Fall 2011, Winter 2012 and Spring 2012 quarters
- Myra Downing
- Fields of Study
- community studies, government, health and leadership studies
- Preparatory for studies or careers in
- public administration, social sciences, human services, and tribal administration and government.
- New students must submit an intake interview form signed by the program director or site faculty. No signature is required of students continuing in the program from the previous year, from students who are transferring from the Grays Harbor Bridge Program or from Northwest Indian College with an AA direct transfer degree.
This program is an upper division (juniors/seniors) program designed for students who have social, cultural or economic ties to tribes. The curriculum is built around three themes that rotate one per year. For 2011-2012 the theme is Rebuilding Native Nations: Strategies for Governance and Development. There are five curricular elements of the program: Core Course, Integrated Skills, Strands, Integrated Seminar, and Independent Study.
The Core Course is a 9-credit unit within the program taught at all sites at the same time with the same readings and assignments, but allows for faculty/student innovation and site specification. In fall, the focus is Tribal Administration, where students introduced to the major trends and issues in Tribal administration will compare and contrast different approaches to tribal management development and the factors contributing to successful nation building. For winter quarter the core theme is Building Healthy Communities, which will focus on the key concepts concerning social change and cultural continuity as it relates to health and human services in Indian communities. For spring quarter the theme is Profiles in Leadership, which explores leadership in both mainstream and tribal contexts, examining how political and social forces create leaders and make history. Each core is taught from a tribal perspective in a global community.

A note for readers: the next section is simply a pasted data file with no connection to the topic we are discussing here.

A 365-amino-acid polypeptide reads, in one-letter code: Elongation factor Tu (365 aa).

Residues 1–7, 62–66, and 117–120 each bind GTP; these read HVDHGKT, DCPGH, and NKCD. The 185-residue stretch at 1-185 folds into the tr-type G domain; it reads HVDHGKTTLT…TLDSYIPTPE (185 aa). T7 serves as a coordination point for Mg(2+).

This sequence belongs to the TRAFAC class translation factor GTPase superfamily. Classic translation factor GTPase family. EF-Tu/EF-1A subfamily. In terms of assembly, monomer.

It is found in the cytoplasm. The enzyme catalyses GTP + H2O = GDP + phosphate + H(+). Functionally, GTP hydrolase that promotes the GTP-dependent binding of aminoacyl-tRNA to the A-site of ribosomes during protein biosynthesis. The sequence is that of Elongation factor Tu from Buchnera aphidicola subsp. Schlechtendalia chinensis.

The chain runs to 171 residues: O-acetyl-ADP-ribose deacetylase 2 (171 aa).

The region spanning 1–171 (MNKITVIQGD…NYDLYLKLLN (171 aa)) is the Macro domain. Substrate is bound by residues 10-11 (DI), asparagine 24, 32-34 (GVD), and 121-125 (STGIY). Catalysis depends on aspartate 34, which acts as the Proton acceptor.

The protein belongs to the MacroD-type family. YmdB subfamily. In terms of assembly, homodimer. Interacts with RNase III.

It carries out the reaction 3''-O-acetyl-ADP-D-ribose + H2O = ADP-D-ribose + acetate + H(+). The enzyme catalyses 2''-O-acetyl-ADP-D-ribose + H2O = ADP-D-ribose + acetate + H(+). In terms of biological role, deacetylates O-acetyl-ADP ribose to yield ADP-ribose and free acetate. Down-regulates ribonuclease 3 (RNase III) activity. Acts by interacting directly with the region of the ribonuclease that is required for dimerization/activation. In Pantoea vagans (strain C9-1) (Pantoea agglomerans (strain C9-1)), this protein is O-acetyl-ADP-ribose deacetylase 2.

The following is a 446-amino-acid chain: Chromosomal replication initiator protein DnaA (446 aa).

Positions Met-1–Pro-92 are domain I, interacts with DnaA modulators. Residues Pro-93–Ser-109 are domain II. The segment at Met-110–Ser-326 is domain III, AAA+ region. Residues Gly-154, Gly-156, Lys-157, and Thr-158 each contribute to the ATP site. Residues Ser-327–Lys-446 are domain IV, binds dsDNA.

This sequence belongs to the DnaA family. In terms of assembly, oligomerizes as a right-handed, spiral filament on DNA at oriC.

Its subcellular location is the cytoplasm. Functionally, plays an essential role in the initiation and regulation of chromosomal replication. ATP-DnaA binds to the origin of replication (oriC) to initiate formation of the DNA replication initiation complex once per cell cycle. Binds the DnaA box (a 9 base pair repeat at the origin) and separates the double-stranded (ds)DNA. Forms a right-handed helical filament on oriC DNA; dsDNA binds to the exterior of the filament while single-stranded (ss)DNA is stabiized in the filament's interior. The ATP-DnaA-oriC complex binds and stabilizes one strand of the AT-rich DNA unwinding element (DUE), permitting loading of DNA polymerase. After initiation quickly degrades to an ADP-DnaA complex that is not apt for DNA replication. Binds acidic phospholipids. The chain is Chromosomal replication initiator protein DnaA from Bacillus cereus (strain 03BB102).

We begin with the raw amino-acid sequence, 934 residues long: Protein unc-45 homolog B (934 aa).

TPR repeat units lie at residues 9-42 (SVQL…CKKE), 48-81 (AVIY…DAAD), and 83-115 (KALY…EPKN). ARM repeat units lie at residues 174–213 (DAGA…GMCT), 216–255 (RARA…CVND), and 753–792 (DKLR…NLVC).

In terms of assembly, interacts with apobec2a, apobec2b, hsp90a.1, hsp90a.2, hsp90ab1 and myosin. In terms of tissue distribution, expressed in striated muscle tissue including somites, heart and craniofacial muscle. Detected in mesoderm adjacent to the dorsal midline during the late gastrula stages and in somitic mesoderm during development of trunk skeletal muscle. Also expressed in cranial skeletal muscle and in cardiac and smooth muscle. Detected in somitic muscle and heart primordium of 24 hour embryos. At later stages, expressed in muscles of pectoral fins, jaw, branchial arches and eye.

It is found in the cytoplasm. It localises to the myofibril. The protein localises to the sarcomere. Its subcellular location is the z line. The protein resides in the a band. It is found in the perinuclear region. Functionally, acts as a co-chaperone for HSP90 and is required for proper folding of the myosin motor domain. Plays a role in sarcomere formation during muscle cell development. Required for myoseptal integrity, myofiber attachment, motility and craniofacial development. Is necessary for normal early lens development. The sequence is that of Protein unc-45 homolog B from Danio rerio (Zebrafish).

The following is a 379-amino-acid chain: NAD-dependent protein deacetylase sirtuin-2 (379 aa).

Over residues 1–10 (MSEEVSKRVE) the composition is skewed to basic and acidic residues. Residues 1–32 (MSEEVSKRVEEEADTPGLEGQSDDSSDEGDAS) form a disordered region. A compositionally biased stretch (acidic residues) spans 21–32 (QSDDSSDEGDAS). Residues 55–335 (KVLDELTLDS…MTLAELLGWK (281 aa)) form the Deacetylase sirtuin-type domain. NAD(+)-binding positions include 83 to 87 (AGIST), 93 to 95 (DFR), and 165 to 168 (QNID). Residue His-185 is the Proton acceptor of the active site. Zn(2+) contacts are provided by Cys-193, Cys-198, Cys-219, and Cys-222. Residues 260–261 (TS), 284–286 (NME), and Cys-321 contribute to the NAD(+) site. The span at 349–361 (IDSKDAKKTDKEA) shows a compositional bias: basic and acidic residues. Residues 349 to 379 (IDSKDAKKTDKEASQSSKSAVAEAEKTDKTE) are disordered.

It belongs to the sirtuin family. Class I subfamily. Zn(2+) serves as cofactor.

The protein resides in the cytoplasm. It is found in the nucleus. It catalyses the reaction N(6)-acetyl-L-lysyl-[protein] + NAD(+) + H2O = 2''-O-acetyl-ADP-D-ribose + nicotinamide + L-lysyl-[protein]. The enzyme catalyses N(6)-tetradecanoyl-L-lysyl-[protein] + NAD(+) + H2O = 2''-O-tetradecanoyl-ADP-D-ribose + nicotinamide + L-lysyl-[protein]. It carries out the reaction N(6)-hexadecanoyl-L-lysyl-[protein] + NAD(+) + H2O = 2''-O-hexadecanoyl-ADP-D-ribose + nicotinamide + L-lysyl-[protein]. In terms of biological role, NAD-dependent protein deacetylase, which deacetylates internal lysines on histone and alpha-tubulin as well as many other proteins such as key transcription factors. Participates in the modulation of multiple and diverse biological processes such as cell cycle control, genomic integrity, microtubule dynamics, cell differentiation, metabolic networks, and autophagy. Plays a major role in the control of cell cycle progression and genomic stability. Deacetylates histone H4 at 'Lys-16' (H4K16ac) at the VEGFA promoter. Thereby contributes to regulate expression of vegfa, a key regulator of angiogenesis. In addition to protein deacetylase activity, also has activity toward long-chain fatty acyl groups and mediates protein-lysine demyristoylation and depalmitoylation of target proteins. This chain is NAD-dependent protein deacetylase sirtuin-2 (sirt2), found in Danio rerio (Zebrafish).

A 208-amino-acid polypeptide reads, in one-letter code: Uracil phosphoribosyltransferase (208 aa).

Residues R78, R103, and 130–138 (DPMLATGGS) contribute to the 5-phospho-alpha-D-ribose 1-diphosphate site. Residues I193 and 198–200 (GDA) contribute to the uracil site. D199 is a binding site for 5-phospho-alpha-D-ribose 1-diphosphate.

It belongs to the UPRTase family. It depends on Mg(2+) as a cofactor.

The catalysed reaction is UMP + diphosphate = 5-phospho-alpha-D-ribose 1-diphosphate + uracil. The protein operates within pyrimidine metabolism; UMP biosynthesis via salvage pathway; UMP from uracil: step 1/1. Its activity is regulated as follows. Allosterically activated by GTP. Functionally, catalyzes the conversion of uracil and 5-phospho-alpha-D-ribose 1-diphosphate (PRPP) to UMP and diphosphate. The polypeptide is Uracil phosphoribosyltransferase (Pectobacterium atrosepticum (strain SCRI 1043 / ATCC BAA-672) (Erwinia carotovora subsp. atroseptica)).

Integrated Skills, including critical thinking and analysis, research and writing, public speaking, collaboration, personal authority, and indigenous knowledge, are taught across the curriculum, integrated into all teaching and learning at the sites and at Saturday classes. Strands, another element, are 2-credit courses taught on four Saturdays per quarter, which allow for breadth in the program and make it possible to invite professionals and experts in specific fields to offer courses that otherwise might not be available to students in the program. The Integrated Seminar held on the same four Saturdays as the Strands is called Battlegrounds, and is a 1-credit workshop generally built around native case studies. The program also includes student initiated work through independent study and a literature requirement for graduation.
Muckleshoot - Fall: 10286 (12), 10287 (v); Winter: 20198 (12), 20199 (v); Spring: 30193 (12), 30194 (v)
Nisqually - Fall: 10288 (12), 10289 (v); Winter: 20200 (12), 20201 (v); Spring: 30195 (12), 30196 (v)
Peninsula - Fall: 10290 (12), 10291 (v); Winter: 20202 (12), 20203 (v); Spring: 30197 (12), 30198 (v)
Port Gamble - Fall: 10292(12), 10293 (v); Winter: 20204 (12), 20205 (v); Spring: 30199 (12), 30200 (v)
Quinault - Fall: 10294 (12), 10295 (v); Winter: 20206 (12), 20207 (v); Spring: 30201 (12), 30202 (v)
Tulalip - Fall: 10296 (12), 10297 (v); Winter: 20208 (12), 20209 (v); Spring: 30203 (12), 30204 (v)
- Online Learning
- Enhanced Online Learning
- Greener Store
- Off Campus Location
- Classes meet at each program tribal site and at the Longhouse on four Saturdays per quarter.
- Offered During
- Evening and Weekend